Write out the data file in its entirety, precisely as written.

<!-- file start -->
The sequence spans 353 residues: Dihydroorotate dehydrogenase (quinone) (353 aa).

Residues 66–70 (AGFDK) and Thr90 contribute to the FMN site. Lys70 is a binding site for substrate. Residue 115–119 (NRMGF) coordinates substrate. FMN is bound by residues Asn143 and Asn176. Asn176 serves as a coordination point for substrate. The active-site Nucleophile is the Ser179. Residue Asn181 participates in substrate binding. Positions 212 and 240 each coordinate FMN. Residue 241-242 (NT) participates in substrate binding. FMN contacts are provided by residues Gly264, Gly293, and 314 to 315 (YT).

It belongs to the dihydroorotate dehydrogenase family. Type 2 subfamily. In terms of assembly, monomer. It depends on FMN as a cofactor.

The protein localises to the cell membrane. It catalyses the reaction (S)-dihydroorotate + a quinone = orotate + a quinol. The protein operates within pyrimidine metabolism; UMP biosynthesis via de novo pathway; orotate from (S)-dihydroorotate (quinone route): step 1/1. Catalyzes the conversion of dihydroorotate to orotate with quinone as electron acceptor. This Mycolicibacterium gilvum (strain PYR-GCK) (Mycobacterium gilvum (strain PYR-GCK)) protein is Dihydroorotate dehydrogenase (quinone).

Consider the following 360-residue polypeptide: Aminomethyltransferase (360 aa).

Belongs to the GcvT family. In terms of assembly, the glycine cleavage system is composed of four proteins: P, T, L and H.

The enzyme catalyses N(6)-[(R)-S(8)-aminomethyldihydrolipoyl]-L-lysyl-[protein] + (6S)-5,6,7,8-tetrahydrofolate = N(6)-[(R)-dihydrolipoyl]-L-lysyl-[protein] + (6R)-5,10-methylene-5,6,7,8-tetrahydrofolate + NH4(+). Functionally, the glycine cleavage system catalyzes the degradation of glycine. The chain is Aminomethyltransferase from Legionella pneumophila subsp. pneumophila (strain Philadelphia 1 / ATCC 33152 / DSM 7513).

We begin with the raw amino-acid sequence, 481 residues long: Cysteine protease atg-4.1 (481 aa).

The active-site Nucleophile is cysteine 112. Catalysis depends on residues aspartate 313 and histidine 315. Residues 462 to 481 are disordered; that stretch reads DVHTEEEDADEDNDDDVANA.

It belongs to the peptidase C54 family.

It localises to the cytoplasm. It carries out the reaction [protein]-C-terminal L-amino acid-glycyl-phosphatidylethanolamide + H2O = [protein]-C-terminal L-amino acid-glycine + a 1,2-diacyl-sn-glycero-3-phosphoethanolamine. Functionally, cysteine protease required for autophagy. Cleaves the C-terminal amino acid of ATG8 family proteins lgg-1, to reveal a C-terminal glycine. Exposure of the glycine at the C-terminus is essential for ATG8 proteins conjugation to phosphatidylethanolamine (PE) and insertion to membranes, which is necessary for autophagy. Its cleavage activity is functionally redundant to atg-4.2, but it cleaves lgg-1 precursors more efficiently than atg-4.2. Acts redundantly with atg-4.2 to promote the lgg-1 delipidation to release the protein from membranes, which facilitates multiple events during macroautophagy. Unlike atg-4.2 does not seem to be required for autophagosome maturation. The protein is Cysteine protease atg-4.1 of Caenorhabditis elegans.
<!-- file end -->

The sequence spans 353 residues: Dihydroorotate dehydrogenase (quinone) (353 aa).

Residues 66–70 (AGFDK) and Thr90 contribute to the FMN site. Lys70 is a binding site for substrate. Residue 115–119 (NRMGF) coordinates substrate. FMN is bound by residues Asn143 and Asn176. Asn176 serves as a coordination point for substrate. The active-site Nucleophile is the Ser179. Residue Asn181 participates in substrate binding. Positions 212 and 240 each coordinate FMN. Residue 241-242 (NT) participates in substrate binding. FMN contacts are provided by residues Gly264, Gly293, and 314 to 315 (YT).

It belongs to the dihydroorotate dehydrogenase family. Type 2 subfamily. In terms of assembly, monomer. It depends on FMN as a cofactor.

The protein localises to the cell membrane. It catalyses the reaction (S)-dihydroorotate + a quinone = orotate + a quinol. The protein operates within pyrimidine metabolism; UMP biosynthesis via de novo pathway; orotate from (S)-dihydroorotate (quinone route): step 1/1. Catalyzes the conversion of dihydroorotate to orotate with quinone as electron acceptor. This Mycolicibacterium gilvum (strain PYR-GCK) (Mycobacterium gilvum (strain PYR-GCK)) protein is Dihydroorotate dehydrogenase (quinone).

Consider the following 360-residue polypeptide: Aminomethyltransferase (360 aa).

Belongs to the GcvT family. In terms of assembly, the glycine cleavage system is composed of four proteins: P, T, L and H.

The enzyme catalyses N(6)-[(R)-S(8)-aminomethyldihydrolipoyl]-L-lysyl-[protein] + (6S)-5,6,7,8-tetrahydrofolate = N(6)-[(R)-dihydrolipoyl]-L-lysyl-[protein] + (6R)-5,10-methylene-5,6,7,8-tetrahydrofolate + NH4(+). Functionally, the glycine cleavage system catalyzes the degradation of glycine. The chain is Aminomethyltransferase from Legionella pneumophila subsp. pneumophila (strain Philadelphia 1 / ATCC 33152 / DSM 7513).

We begin with the raw amino-acid sequence, 481 residues long: Cysteine protease atg-4.1 (481 aa).

The active-site Nucleophile is cysteine 112. Catalysis depends on residues aspartate 313 and histidine 315. Residues 462 to 481 are disordered; that stretch reads DVHTEEEDADEDNDDDVANA.

It belongs to the peptidase C54 family.

It localises to the cytoplasm. It carries out the reaction [protein]-C-terminal L-amino acid-glycyl-phosphatidylethanolamide + H2O = [protein]-C-terminal L-amino acid-glycine + a 1,2-diacyl-sn-glycero-3-phosphoethanolamine. Functionally, cysteine protease required for autophagy. Cleaves the C-terminal amino acid of ATG8 family proteins lgg-1, to reveal a C-terminal glycine. Exposure of the glycine at the C-terminus is essential for ATG8 proteins conjugation to phosphatidylethanolamine (PE) and insertion to membranes, which is necessary for autophagy. Its cleavage activity is functionally redundant to atg-4.2, but it cleaves lgg-1 precursors more efficiently than atg-4.2. Acts redundantly with atg-4.2 to promote the lgg-1 delipidation to release the protein from membranes, which facilitates multiple events during macroautophagy. Unlike atg-4.2 does not seem to be required for autophagosome maturation. The protein is Cysteine protease atg-4.1 of Caenorhabditis elegans.